Because of its popularity, we thought we’d write a quick how-to-use piece on it to spread the word so that you can use it for your next trip with no learning curve involved at all. We’re sure you’ll enjoy its ease of use and convenience in organizing your itinerary and allowing you to concentrate on the fun, rather than the hassles, of traveling on the road with a pet (and it is VERY fun….)

The first thing to do is to go to our Trip Planner page and input your departure point, any stop-overs you’re thinking of making, and your destination city. For this example trip, we’re Departing from New York, NY, stopping over in Washington, DC, with a final destination of Savannah, GA. Once you input that information and click on Go!, you get your initial list of hotels along your route, including hotels in your stopover, Washington, DC. If you want to change the route to another road, all you need to do is drag the route on the map and the hotels results will change.

Once you have the desired route, you can focus on the hotels along the way in the left sidebar. You can click on “More Info” for each hotel to get more details about the hotel (which will appear over the map) and/or you can check the “Add to Your Trip” box which will ensure that that hotel will be included in your driving directions.

Add More Hotel Info to Petswelcome Trip planner

If for some reason you decide to change  your destination or stopover,  you can change it in the top bar which shows your previous stopover/destination choices. Once you’ve made your final decisions and have chosen hotels to add to your trip, you can scroll down to the bottom of the hotel results column and you’ll see a button that says, “Get Directions with Selected Hotels.”

Get Directions with Petswelcome Trip Planner

After you click on Get Directions with Selected Hotels, you will then get driving directions with the hotels you have selected included in the directions. At the top of the directions column, you’ll see that you have three choices: Save, Share, or Print. If you save the route, it will be saved in your Petswelcome Passport account. If you don’t have a Passport account, you can choose the option to create one. There is no charge whatsoever and it will give you easy access to your itinerary any time before you leave (in case you want to make changes) and while you’re on the road. You can also share your route by emailing to a friend who or relative who might be going on the same trip but in a separate car, or on a later date. Or you can save it the old-fashioned way by printing.

Save Your Route with Petswelcome Trip Planner

And that, in a nutshell, is how you can use Petswelcome’s Pet-Friendly Trip Planner to give you the ability to plan the perfect road trip with your favorite animals. We say, Yay to that. Please let us know any additional features you would like to see and we’ll get on it asap. In the meantime, Happy Pet Travels!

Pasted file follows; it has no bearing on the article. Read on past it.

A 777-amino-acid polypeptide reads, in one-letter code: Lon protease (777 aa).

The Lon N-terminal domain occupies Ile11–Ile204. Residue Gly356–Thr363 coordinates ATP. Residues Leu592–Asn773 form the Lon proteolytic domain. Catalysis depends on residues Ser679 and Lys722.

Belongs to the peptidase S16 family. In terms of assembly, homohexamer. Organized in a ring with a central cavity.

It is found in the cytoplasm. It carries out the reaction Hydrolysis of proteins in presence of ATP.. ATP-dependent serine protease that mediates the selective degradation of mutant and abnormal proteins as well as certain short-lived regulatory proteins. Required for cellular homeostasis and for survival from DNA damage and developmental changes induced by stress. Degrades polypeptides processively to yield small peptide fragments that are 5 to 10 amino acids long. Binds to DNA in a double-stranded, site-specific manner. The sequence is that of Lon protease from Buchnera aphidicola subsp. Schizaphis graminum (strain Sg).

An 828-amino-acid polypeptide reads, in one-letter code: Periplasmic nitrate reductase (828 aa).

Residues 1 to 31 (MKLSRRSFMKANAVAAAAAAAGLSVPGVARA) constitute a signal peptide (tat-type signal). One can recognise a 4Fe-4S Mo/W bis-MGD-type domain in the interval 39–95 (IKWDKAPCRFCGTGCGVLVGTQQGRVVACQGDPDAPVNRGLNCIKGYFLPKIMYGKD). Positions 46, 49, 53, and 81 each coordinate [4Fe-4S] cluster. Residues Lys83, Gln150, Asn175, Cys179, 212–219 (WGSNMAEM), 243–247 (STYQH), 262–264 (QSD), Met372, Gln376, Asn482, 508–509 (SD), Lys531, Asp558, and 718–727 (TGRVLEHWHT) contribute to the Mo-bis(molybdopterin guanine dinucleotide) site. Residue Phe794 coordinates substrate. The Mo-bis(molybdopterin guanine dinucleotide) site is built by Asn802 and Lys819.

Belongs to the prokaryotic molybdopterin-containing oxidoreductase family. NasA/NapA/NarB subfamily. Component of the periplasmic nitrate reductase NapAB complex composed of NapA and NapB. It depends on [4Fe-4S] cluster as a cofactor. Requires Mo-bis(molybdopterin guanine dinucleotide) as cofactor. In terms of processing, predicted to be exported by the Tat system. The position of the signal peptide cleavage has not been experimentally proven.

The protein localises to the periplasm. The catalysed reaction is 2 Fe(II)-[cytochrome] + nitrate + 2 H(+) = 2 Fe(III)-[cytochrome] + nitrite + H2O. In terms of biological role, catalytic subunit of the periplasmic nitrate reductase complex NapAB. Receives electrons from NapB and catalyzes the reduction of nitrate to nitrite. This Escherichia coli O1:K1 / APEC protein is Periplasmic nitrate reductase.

To read about other considerations when heading out on the road with your pet, see our article Planning a Pet-Friendly Road Trip.

Some Great Pet Friendly Vacation Destinations

At Petswelcome, when we’re thinking about a pet-friendly vacation, many times we don’t have a particular city in mind. When the urge to get out of town hits, it’s usually a general sense of wanting to visit a particular type of landscape—one with beaches or lakes or mountains. Or maybe it’s an area that highlights a certain lifestyle—like the Florida Keys or the Hamptons—or one that produces a specific product, such as wine in Napa Valley. That’s because the desire to get away is often a state of mind and doesn’t necessarily align with the geographic boundaries of towns, cities or even states. And that’s where vacations destinations come in. They weren’t designated by local government zoning laws but, instead, are defined by their natural landscapes, as well as their unique cultural and recreational offerings, and therefore we think they best scratch that initial travel itch.

That’s why we have developed our new Travel Guide section, to let you throw a wider net when it comes to planning your next trip. All of these pet-friendly vacation destinations are made up of numerous towns and cities that offer unique takes on similar themes. Visit the Adirondacks, for example, and stay in a rustic hotel in Long Lake, or a traditional Adirondack “Great Camp” at Saranac Lake, or simply rent a cabin deep in the woods and you’ll be experiencing different facets of the same jewel, all which include mountains, pines and sparkling lakes.